A Woman’s Place is in the Gallery

Raices Taller features its 15th annual celebration of women and their art

More than 80 artists from across the United States will exhibit at Raices Tallers’ Mujeres Mujeres Mujeres.
More than 80 artists from across the United States will exhibit at Raices Tallers’ Mujeres Mujeres Mujeres.

The walls of the Raices Taller 222 Art Gallery & Workshop are covered in art that's colorful, personal, silly, serious, textured, symbolic and beautiful. It spills off the walls in the form of sculptures and metal work. There's a painting of a donut, some fiber work of grocery carts sitting in a parking lot and a photo of a woman waiting for the microwave to go off. Notably absent? The political.

Sure, there are a few pieces that touch on situations like Trump's proposed border wall or environmentalism. But Ceci Garcia, one of the gallery's founding members, says this is the first time in the show's 15-year history that politics haven't been at the forefront, or a major theme of the show.

"Between the Trump ire and the 'Me Too' stuff and the women's stuff, I feel like this show reflects that women—somehow, on some level—are having each other's backs in a different way," says Carolyn King, a local artist with two pieces in the show. She recalls one of the rallying phrases of second-wave feminism: The personal is the political. "I feel like this show is much more personal... Visual art can be very didactic, or visual art can be symbolic and quiet and personal and still affect you."

And affective the pieces in the gallery's 15th annual Mujeres Mujeres Mujeres exhibit are. More than 80 artists from across the United States and from several other countries are exhibiting more than 90 pieces of art. Some are well-established artists. Some have never exhibited before.

"There may be a student's work hanging right next to an internationally recognized artist," Garcia says. "We may have a young artist's work hanging next to a piece by someone in their nineties."

King's two pieces,

"Guardians of the Oceans" and "Visioning" are both of solemn-looking women against colorful backgrounds, beneath black and white fish covered in symbols. She got her inspiration for the pieces from her job as an elementary school art teacher, where she led an ocean-themed art unit to go along with what her students were learning about in science class. That got her thinking about what a life force water is, and how it's connected to the feminine spirit. Women, she says, carry the water of life in their wombs.

"I think of the oceans as a place of feeling and emotion," she said. "And visual art, above all, is a healing tool. It is a language for all of us to acknowledge how connected we are, especially in these particular topics. Ecology is so critical right now."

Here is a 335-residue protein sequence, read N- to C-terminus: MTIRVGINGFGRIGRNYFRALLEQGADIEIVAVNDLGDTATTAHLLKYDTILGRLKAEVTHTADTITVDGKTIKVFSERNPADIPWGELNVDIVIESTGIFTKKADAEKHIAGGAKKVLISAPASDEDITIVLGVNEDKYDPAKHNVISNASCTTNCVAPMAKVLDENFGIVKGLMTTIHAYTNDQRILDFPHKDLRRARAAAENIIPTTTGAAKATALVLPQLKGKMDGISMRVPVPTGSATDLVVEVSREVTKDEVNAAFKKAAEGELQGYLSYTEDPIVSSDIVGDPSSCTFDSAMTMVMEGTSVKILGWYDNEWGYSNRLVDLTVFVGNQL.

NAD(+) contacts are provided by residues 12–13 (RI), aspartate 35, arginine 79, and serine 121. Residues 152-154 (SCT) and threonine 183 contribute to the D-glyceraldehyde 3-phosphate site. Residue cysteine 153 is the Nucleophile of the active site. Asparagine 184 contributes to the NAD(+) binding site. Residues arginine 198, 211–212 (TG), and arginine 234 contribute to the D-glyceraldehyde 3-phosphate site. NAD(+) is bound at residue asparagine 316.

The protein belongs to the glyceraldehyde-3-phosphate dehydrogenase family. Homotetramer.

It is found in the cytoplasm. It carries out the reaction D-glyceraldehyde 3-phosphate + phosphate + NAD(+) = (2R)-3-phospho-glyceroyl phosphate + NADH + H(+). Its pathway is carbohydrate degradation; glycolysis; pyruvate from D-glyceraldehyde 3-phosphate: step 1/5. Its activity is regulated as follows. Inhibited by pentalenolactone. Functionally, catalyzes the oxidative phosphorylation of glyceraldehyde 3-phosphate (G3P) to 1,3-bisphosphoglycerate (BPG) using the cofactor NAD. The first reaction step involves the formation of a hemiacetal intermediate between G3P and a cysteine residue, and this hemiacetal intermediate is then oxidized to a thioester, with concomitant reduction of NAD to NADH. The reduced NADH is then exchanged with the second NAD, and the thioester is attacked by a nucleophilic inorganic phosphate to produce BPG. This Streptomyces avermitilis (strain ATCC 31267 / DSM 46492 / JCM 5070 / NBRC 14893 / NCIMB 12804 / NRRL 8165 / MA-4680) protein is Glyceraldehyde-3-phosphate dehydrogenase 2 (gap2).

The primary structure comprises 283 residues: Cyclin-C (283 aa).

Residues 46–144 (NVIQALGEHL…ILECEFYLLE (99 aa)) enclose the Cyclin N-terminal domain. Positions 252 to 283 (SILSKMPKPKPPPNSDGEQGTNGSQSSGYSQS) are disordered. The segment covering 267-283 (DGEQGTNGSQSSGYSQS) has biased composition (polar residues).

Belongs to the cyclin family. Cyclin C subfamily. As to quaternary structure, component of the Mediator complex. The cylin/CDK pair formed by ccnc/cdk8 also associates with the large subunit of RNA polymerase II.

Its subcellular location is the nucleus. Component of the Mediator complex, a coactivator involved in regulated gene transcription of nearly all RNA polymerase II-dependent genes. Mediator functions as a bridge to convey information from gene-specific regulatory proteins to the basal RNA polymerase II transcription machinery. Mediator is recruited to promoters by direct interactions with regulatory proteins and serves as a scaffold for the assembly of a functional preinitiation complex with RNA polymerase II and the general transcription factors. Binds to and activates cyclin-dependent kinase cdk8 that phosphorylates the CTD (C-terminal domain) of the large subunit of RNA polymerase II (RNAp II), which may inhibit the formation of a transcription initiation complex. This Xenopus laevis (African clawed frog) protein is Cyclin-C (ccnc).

The fish in the paintings are inspired by Greek and Japanese imagery, as a nod to the connection ancient people and civilizations had to the oceans and fish. It can be difficult here in dry, landlocked Tucson, she says, to visualize the importance of our oceans, and of keeping them clean, which is part of why King believes art and symbolism are so important.

"You see the mixture of women's art in the symbols," Ceci says. "There are symbols within symbols, and there's color that is personal, and they choose to narrate through these symbols and these colors and this vibrancy."

Trina Davis' pieces,

"Soul Merger" and "Her Radiant Heart," are showing alongside "Icelandic Poppies," a piece her mother, Hughette Nordin, painted before she passed away in September 2018. At last year's Mujeres Mujeres Mujeres show, Davis, her aunt and her mother all exhibited together. She says the lack of darkly political themes isn't unusual for her mother.

At the gallery's Chubasco exhibit last year, the two women worked together on a diptych of a monsoon, with a rainbow dividing a section of stormy, dark clouds and a section of white, fluffy clouds. Nordin said the darkness and light were meant to represent that, even in the midst of a cancer diagnosis, life comes with both good days and bad.

"Her art always steered more to the beauty of life," Davis says. "Even through everything that was going on, she was always optimistic and always saw the beauty in everything. She always loved the symbolism of the desert flora, because, as with women, there are sometimes harsh conditions."

When she died, Nordin left all of her paintbrushes and canvases to Davis, who hopes they'll strike inspiration. While her mother was an oil painter, Davis is more practiced in pencil sketching. Recently, she's felt a draw to start using more color in her work, and she says it feels appropriate, like she's picking up her mother's mantle.

"Her Radiant Heart" is a mixed media photograph, with a heart that seems to fall somewhere between the shape of a biological and a valentine heart, in a blue that's so bright it's almost overwhelming. The title is fitting in more ways than one. Nordin donated her body to science after her death, and Davis assumed scientists would use it to research pancreatic cancer, which is poorly understood. She got a letter in the mail that explained that her mother's strong, healthy heart was what the researchers had chosen to use.

"It was just amazing," Davis says. "She was still giving, even when she was gone."

Comments (0)

Add a comment

Add a Comment